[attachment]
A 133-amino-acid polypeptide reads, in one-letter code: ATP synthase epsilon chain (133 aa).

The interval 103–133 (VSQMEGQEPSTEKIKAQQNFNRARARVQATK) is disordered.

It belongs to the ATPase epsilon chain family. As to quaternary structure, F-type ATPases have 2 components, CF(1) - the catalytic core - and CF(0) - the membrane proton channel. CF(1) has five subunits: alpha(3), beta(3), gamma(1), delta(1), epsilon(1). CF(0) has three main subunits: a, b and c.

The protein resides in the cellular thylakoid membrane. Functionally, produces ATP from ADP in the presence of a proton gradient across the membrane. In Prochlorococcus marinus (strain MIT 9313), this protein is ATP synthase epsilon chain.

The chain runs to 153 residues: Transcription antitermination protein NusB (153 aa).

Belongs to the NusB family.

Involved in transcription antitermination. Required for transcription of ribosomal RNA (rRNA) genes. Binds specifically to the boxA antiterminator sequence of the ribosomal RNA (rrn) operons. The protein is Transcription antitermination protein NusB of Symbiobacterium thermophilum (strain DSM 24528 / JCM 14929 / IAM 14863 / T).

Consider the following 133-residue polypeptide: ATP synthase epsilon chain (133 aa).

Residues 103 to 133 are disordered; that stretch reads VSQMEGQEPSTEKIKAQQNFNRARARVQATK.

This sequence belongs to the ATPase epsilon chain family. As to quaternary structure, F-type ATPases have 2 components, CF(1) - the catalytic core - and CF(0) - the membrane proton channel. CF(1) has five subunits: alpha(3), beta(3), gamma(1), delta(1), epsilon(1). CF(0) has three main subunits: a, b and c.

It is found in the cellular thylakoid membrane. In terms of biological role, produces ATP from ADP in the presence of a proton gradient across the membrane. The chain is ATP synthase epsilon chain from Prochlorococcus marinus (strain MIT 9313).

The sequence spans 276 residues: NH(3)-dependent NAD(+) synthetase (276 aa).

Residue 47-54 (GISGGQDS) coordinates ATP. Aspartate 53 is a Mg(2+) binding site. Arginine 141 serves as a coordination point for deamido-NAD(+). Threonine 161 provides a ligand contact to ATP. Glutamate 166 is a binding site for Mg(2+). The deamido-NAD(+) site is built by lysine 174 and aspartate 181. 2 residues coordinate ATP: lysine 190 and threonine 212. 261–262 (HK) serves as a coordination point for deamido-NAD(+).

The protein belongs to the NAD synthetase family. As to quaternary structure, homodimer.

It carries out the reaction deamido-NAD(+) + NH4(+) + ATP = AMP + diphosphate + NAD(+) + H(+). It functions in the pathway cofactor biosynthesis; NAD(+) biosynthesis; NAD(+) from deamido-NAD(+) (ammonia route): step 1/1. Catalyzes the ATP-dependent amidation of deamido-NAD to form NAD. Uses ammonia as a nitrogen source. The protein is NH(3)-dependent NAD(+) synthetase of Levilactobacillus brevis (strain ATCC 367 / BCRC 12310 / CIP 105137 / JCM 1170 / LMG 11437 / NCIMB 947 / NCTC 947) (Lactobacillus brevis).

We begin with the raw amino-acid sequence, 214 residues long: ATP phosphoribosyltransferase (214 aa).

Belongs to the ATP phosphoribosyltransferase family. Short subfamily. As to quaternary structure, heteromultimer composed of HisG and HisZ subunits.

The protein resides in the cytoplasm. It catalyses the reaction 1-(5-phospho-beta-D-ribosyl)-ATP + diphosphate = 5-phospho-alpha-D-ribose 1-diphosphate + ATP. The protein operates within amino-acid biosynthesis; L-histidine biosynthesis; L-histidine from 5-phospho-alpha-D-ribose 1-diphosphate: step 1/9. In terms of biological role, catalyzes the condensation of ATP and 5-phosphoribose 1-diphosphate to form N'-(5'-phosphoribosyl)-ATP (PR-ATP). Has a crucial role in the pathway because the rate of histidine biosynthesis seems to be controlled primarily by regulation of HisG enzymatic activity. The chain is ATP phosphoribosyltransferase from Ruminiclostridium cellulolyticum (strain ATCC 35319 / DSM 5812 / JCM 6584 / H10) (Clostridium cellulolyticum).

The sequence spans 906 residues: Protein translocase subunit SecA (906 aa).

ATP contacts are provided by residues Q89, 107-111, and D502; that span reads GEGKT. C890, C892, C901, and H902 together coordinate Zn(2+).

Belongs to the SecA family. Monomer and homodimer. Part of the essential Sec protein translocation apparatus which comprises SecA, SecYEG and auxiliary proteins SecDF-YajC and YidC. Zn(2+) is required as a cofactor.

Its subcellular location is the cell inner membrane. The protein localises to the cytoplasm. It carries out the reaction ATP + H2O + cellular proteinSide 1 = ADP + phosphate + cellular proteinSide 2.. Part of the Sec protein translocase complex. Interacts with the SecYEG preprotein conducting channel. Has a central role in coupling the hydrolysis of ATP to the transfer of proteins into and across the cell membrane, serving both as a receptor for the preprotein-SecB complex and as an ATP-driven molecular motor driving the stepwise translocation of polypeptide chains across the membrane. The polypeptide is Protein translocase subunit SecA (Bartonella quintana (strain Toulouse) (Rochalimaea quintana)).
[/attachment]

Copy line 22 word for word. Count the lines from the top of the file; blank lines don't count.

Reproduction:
Its subcellular location is the cell inner membrane. The protein localises to the cytoplasm. It carries out the reaction ATP + H2O + cellular proteinSide 1 = ADP + phosphate + cellular proteinSide 2.. Part of the Sec protein translocase complex. Interacts with the SecYEG preprotein conducting channel. Has a central role in coupling the hydrolysis of ATP to the transfer of proteins into and across the cell membrane, serving both as a receptor for the preprotein-SecB complex and as an ATP-driven molecular motor driving the stepwise translocation of polypeptide chains across the membrane. The polypeptide is Protein translocase subunit SecA (Bartonella quintana (strain Toulouse) (Rochalimaea quintana)).